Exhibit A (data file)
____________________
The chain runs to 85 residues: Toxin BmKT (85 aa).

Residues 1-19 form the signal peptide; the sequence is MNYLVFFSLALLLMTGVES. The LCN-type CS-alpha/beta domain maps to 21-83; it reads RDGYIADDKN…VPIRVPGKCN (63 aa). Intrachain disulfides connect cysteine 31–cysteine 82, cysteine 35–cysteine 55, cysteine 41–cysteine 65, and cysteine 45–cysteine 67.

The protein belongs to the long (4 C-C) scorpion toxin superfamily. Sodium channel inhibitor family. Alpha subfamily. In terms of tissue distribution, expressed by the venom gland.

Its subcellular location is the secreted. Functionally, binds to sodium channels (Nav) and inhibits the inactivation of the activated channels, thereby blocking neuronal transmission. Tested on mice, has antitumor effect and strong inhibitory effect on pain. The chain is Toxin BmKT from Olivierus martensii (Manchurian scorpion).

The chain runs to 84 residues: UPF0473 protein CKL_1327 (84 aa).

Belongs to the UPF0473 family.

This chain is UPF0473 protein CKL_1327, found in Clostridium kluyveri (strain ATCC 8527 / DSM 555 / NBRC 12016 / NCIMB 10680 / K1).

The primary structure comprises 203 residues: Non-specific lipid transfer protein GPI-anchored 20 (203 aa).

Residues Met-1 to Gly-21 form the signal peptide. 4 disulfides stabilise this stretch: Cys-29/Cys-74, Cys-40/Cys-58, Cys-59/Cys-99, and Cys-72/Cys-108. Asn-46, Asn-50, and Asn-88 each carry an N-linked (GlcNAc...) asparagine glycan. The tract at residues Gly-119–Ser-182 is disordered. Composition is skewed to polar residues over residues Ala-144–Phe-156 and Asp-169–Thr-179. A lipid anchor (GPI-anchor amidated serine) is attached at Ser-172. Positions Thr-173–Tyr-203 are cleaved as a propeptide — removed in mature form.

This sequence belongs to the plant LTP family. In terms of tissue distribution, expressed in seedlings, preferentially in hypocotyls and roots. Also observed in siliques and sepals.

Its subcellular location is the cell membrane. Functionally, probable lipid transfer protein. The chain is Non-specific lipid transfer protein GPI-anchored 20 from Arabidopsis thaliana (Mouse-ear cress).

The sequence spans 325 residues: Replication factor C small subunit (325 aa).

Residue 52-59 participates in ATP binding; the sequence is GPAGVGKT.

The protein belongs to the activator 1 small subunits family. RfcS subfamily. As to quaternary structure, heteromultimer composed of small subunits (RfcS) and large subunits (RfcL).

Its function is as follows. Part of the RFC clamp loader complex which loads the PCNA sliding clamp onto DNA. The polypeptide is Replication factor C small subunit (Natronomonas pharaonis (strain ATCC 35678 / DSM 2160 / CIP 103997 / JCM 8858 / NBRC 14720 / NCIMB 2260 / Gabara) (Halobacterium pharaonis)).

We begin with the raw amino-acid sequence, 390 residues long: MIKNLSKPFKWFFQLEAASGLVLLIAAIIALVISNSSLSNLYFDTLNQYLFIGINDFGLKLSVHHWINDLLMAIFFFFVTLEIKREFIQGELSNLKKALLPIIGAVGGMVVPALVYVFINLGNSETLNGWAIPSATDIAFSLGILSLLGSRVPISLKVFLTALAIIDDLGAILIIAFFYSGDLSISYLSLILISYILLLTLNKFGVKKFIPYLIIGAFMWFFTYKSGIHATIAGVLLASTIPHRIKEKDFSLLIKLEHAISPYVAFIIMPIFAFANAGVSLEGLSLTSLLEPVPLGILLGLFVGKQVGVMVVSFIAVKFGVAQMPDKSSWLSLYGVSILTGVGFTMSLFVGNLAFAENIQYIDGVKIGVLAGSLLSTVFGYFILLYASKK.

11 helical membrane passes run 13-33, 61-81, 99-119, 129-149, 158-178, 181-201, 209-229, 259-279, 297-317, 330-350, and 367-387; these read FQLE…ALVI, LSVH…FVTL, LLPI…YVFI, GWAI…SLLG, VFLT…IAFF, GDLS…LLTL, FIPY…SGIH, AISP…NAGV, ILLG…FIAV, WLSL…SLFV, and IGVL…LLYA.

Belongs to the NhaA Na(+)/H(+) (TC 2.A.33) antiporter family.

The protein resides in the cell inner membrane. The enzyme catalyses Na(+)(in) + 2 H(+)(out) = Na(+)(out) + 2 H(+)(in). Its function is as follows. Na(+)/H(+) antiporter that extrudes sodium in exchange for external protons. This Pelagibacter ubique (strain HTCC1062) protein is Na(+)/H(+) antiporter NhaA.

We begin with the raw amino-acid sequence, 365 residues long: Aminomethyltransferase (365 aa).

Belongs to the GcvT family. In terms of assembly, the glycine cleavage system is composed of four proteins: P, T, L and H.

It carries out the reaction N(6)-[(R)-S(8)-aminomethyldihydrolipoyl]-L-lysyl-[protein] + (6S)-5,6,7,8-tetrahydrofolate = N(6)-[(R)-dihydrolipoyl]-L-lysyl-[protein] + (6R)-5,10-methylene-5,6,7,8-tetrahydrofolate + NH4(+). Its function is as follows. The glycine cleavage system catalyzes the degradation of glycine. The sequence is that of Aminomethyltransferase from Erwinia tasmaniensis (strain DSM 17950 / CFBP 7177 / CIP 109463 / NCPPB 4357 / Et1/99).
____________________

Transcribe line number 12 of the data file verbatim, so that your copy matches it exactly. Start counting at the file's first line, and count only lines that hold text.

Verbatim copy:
The sequence spans 325 residues: Replication factor C small subunit (325 aa).